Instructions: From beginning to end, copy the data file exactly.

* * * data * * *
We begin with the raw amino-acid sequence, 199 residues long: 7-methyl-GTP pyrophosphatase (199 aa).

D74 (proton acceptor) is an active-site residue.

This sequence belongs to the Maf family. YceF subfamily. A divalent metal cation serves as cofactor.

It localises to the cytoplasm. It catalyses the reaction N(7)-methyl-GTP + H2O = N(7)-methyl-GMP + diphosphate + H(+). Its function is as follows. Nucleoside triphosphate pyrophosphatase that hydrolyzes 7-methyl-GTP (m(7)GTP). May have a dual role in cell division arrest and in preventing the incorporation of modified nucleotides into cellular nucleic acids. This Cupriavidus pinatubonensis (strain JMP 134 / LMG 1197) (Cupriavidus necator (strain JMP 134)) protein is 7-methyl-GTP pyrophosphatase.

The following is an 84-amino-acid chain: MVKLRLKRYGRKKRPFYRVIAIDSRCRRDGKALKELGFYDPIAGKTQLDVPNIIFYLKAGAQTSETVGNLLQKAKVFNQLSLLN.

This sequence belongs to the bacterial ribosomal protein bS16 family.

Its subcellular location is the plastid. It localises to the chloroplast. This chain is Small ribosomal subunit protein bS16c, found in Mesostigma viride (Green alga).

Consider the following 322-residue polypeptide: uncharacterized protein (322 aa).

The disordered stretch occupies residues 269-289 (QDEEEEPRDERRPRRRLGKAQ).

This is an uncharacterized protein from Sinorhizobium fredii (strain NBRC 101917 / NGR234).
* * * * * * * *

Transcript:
We begin with the raw amino-acid sequence, 199 residues long: 7-methyl-GTP pyrophosphatase (199 aa).

D74 (proton acceptor) is an active-site residue.

This sequence belongs to the Maf family. YceF subfamily. A divalent metal cation serves as cofactor.

It localises to the cytoplasm. It catalyses the reaction N(7)-methyl-GTP + H2O = N(7)-methyl-GMP + diphosphate + H(+). Its function is as follows. Nucleoside triphosphate pyrophosphatase that hydrolyzes 7-methyl-GTP (m(7)GTP). May have a dual role in cell division arrest and in preventing the incorporation of modified nucleotides into cellular nucleic acids. This Cupriavidus pinatubonensis (strain JMP 134 / LMG 1197) (Cupriavidus necator (strain JMP 134)) protein is 7-methyl-GTP pyrophosphatase.

The following is an 84-amino-acid chain: MVKLRLKRYGRKKRPFYRVIAIDSRCRRDGKALKELGFYDPIAGKTQLDVPNIIFYLKAGAQTSETVGNLLQKAKVFNQLSLLN.

This sequence belongs to the bacterial ribosomal protein bS16 family.

Its subcellular location is the plastid. It localises to the chloroplast. This chain is Small ribosomal subunit protein bS16c, found in Mesostigma viride (Green alga).

Consider the following 322-residue polypeptide: uncharacterized protein (322 aa).

The disordered stretch occupies residues 269-289 (QDEEEEPRDERRPRRRLGKAQ).

This is an uncharacterized protein from Sinorhizobium fredii (strain NBRC 101917 / NGR234).